Speech recognition could help people with type 1 diabetes achieve better blood glucose levels after meals, according to new findings.
A Polish study showed that people with type 1 diabetes on insulin pump therapy who used an automatic bolus calculator that recognised voice descriptions of meals had improved postprandial blood sugars.
The VoiceDiab system comprises an Android-system smartphone with an app that communicates with three servers. These servers combine to create automatic speech recognitio, text analysis and insulin dosage calculation.
The servers follow an algorithm that transforms verbal descriptions of meal into text; analyses the descriptions to deduce amounts of carbohydrate, protein and fat; then calculates the insulin dose required.
The algorithm takes advantage of the Polish system which combines carbohydrate with counting of protein and fats to achieve better control of blood sugar levels than carb counting alone. The WBT (wymienniki bialkowo-tluszczowe, which means protein-fat exchanges) system has been developed by one of the researchers, professor Ewa Pankowska.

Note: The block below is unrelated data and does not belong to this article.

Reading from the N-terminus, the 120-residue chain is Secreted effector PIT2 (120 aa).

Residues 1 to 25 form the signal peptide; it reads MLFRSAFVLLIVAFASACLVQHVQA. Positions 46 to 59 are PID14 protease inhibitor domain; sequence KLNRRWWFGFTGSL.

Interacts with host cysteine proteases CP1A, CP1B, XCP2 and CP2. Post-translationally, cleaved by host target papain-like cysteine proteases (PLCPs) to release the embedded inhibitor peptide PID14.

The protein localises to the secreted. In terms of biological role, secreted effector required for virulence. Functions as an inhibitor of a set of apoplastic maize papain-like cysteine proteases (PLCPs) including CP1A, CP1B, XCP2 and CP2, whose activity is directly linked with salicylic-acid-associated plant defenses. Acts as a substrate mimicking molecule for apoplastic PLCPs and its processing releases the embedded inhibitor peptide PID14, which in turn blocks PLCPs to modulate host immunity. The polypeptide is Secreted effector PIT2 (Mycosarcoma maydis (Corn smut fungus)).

“The primary reasons for the use of software applications in bolus calculation are technological opportunities and the reduction of errors in dose calculation by patients using bolus calculators,” explains Piotr Foltynskin, PhD, of the Nalecz Institute of Biocybernetics and Biomedical Engineering at the Polish Academy of Sciences in Warsaw.
“Low numeracy is associated with poor diabetes control; therefore, the use of bolus advisors may bring benefits to the patients.”
In a study conducted between March 2015 and January 2016, 44 adults with type 1 diabetes treated with an insulin pump were randomised to either use the VoiceDiab system or not. The, after a 14-day break, they switched groups.
The VoiceDiab speech recognition group experienced better post-meal blood sugar levels compared to the non-support group, and no increased incidences of hypoglycemia or hyperglycemia were observed.
“The VoiceDiab system allows improving postprandial glucose control without increasing the time of hyper or hypoglycemia, and therefore, it seems to be a promising tool for use by patients with diabetes treated with insulin,” concluded the authors.
The findings have been published in the Journal of Diabetes.

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